Dear Rusty: I am 73 and receive a pension from my state’s Police and Fire Pension Fund. I took a full pension, so my wife only gets a widow’s pension when I die, and this is only a fraction of what my full pension is. I also get a small Social Security benefit, about $95 a month, and that amount is pro-rated because of the amount of my state pension. My wife is 71 and receives a Social Security benefit of about $600 a month. When I die, can she get a portion of my Social Security benefit? And will it increase since she will not be getting my full state pension? Signed: Retired Public Servant
Dear Retired: The state you live in is one of 26 which have opted for many state employees to not participate in the Federal Social Security program. As a result, your Social Security benefit, earned from work outside of your state employment, is reduced by your state pension. The details of your state pension and what portion of that pension your wife will receive as your widow isn’t what affects your, or your wife’s Social Security benefit amount. Rather, the base amount of your current state pension is what affects your benefit, due to a rule known as the Windfall Elimination Provision (WEP).
WEP is why your Social Security (SS) benefit is only $95/month. WEP applies to your personal Social Security retirement benefit (earned from working outside of your state employment) and reduces your Social Security benefit due to your state pension, because neither you nor your state employer paid SS FICA taxes on your earnings. And since your personal SS retirement benefit is reduced by WEP, your wife’s spousal benefit (not her widow’s benefit) from you would also be reduced, although from the numbers you shared your wife isn’t entitled to a spousal benefit.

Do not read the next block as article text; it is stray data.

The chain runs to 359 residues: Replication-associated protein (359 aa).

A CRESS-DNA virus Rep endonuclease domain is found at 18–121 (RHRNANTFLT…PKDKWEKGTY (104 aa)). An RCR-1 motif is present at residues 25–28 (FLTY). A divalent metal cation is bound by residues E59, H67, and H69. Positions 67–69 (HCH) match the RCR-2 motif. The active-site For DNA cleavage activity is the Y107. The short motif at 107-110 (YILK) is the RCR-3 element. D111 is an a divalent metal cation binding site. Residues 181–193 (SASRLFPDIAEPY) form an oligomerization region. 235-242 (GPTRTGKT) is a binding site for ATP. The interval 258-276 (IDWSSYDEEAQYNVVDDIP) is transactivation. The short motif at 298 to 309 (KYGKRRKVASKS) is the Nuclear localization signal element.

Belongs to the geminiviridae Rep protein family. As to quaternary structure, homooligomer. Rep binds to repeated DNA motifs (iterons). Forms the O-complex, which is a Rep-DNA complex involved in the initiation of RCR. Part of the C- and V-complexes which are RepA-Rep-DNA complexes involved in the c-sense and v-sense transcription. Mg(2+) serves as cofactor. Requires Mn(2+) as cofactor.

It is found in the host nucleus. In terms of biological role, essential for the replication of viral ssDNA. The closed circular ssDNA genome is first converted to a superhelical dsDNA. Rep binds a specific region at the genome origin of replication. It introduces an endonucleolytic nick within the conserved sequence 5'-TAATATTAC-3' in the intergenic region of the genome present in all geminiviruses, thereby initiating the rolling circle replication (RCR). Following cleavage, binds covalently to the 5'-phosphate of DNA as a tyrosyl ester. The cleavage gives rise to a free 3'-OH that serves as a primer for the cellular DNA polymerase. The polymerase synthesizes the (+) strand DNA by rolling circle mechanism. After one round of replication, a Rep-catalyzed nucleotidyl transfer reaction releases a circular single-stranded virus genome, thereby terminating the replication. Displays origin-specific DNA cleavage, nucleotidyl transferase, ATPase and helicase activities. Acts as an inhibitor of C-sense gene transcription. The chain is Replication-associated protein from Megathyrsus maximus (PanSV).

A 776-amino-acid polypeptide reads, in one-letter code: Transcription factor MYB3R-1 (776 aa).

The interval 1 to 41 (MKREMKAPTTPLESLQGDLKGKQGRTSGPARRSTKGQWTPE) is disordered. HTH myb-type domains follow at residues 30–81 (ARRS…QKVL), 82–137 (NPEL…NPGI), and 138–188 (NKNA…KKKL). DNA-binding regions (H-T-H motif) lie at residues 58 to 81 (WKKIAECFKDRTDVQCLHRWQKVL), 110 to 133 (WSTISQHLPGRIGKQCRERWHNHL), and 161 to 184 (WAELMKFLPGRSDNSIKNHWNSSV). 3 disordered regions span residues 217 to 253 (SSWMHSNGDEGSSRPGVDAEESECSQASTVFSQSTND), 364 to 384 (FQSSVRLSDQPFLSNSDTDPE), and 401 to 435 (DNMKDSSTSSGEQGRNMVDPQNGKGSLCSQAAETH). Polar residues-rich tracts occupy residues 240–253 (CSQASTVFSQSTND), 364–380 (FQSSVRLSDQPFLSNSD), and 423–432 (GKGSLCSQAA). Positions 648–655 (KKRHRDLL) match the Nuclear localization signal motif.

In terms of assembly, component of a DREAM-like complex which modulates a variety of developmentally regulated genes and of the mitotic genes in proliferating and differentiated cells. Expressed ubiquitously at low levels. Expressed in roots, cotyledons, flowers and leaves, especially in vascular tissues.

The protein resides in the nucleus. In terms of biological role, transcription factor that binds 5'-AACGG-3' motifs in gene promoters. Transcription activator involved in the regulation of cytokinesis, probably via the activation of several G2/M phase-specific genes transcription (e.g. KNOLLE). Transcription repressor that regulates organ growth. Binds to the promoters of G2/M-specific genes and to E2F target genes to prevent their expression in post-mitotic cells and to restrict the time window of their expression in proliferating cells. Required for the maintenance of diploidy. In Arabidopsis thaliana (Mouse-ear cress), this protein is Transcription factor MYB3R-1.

Your wife’s own SS retirement benefit from her own work record is not affected by WEP because WEP applies to your benefits only. And neither will your wife’s SS survivor benefit as your widow be affected by your state pension, should you predecease her. If you die first, your wife will be eligible to collect, as her survivor benefit, 100% of the amount you were entitled to before your WEP reduction, if that amount is greater than the SS benefit she is entitled to on her own work record. And that would, again, be totally independent of whatever she receives from your State pension. In other words, your wife’s Social Security benefit – her own SS benefit or her survivor benefit – will not be at all affected by your state pension.
This article is intended for information purposes only and does not represent legal or financial guidance. It presents the opinions and interpretations of the AMAC Foundation’s staff, trained and accredited by the National Social Security Association (NSSA). NSSA and the AMAC Foundation and its staff are not affiliated with or endorsed by the Social Security Administration or any other governmental entity. To submit a question, visit our website (amacfoundation.org/programs/social-security-advisory) or email us at [email protected].